"JP Morgan announced a 52% decline in quarterly profits, but that number still exceeded expectations. This may provide enough of a reason for the more optimistic-minded among us to reason that this wave of the credit crunch may finally be behind us," said Kevin Giddis, managing director, Morgan Keegan & Co. Inc.
"If this episode has taught us anything, though, it's that we should exercise some caution before waving the 'all clear' sign," said Giddis.
In a volatile day of ups and downs, the Dow Jones Industrial Average ran up as high as 200 points after oil fell, and was last up scaled back, took a brief trip into negative turf, and then climbed higher, recently up 175 points 11,415.68, with 23 of its 30 components on the rise.
The S&P 500 rose 11.55 points to 1,256.91, with financials fronting gains among the index's 10 industry groups, up 5.3%, followed by consumer discretionary, up 2.3%.
S&P sectors on the decline included energy, down 2.9%.
The Nasdaq Composite gained 21.45 points to 2,306.3, with the technology-laden index up-and down ahead of earnings results after the close.
Software giant Microsoft Corp. is expected to post strong fiscal fourth-quarter profit and sales gains when it reports after the closing bell.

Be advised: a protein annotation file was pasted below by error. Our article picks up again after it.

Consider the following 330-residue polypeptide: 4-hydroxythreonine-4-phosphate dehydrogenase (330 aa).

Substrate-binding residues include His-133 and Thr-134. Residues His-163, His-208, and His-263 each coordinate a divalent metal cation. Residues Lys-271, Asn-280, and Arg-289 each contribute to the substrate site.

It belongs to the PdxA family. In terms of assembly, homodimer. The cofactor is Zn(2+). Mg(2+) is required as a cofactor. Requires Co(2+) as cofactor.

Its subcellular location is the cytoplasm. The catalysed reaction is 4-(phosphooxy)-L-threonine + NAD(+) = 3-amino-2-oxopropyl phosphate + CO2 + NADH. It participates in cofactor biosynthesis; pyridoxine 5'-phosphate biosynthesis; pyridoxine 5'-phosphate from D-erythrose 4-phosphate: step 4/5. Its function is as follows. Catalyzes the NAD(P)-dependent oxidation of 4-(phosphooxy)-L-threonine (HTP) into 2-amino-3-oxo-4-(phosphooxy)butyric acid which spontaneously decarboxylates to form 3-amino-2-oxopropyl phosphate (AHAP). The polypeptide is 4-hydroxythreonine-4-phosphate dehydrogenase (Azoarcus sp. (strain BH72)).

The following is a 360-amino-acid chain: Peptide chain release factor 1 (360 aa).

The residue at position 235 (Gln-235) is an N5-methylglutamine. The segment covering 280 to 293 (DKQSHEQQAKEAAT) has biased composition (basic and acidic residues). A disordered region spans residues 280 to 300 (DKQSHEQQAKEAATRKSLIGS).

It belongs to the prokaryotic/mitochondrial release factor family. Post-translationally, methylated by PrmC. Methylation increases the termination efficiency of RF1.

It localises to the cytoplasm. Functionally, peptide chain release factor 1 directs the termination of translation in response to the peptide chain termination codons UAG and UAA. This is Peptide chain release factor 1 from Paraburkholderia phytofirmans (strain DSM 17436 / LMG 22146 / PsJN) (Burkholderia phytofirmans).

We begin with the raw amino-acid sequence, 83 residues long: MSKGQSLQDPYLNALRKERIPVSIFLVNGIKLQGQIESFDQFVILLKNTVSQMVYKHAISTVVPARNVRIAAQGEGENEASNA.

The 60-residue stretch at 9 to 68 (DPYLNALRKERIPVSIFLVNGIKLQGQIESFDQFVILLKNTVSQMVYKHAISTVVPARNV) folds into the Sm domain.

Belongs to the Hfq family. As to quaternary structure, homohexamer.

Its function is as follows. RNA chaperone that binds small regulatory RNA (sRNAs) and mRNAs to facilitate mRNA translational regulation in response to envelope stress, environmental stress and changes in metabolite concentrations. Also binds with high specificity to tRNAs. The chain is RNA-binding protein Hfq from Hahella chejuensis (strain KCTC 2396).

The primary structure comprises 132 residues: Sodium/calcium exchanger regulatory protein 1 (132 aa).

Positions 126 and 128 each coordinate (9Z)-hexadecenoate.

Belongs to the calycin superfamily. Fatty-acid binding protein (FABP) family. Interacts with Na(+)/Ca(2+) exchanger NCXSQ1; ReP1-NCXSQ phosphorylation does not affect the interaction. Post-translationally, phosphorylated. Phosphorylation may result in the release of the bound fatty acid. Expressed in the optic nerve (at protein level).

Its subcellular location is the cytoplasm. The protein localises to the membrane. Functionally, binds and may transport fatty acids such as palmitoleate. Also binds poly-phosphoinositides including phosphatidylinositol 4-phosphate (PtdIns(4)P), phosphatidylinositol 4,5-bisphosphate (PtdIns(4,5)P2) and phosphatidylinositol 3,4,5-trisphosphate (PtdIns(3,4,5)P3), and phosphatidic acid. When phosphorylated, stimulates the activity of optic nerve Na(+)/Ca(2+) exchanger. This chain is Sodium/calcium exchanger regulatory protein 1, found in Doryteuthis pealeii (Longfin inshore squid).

Other industry bellwethers slated to report later in the day include Google Inc. and International Business Machines Corp. .
Online auctioneer EBay Inc. weighed on the technology sector, its shares falling 15.4% after the company offered a third-quarter forecast that came under forecasts. .
Volume on the New York Stock Exchange topped 1 billion, with advancing stocks outrunning those declining more than 2 to 1. On the Nasdaq, nearly 605 million shares traded, with advancers ahead of declining stocks 2 to 1.
The ascent in stocks comes one day after stocks rallied, with the Dow tallying the blue-chip benchmark's largest point jump since April 1, as sliding oil prices and banks' upbeat results fueled optimism.
The scenario resumed Thursday as crude reversed course on gains, with the contract for August delivery down $3.9 to $130.7 a barrel, while financial shares continued to surge higher.
Within the Dow, shares of J.P. Morgan Chase climbed 10.2%, Citigroup Inc. added 7.7%, and American International Group Inc. gained 4.3%.
Shares of giant mortgage buyers Fannie Mae and Freddie Mac surged, with the former up 19% and the latter gaining 21.8%.
Coca-Cola reported a 23% decline in quarterly profit, and shares traded lower.
Nokia Corp. reported a large decline in profit, but shares of the cell phone maker gained, recently up 8.4% on improved shipments and its optimistic outlook. .
Economic data mostly supported the brightened mood.
A Commerce Department report showed that overall construction starts on homes and apartments rose in June by 9.1%, while the pace of building of single-family homes declined 5.3%. .
And, the government's count of those seeking jobless benefits climbed by 18,000 last week to 366,000, the hike still came under what analysts expected. .
Conversely, the Federal Reserve Bank of Philadelphia said manufacturing in the Philadelphia region weakened for the eighth month straight in July, defying the expectations of economists, who had predicted a slight improvement.
By Kate Gibson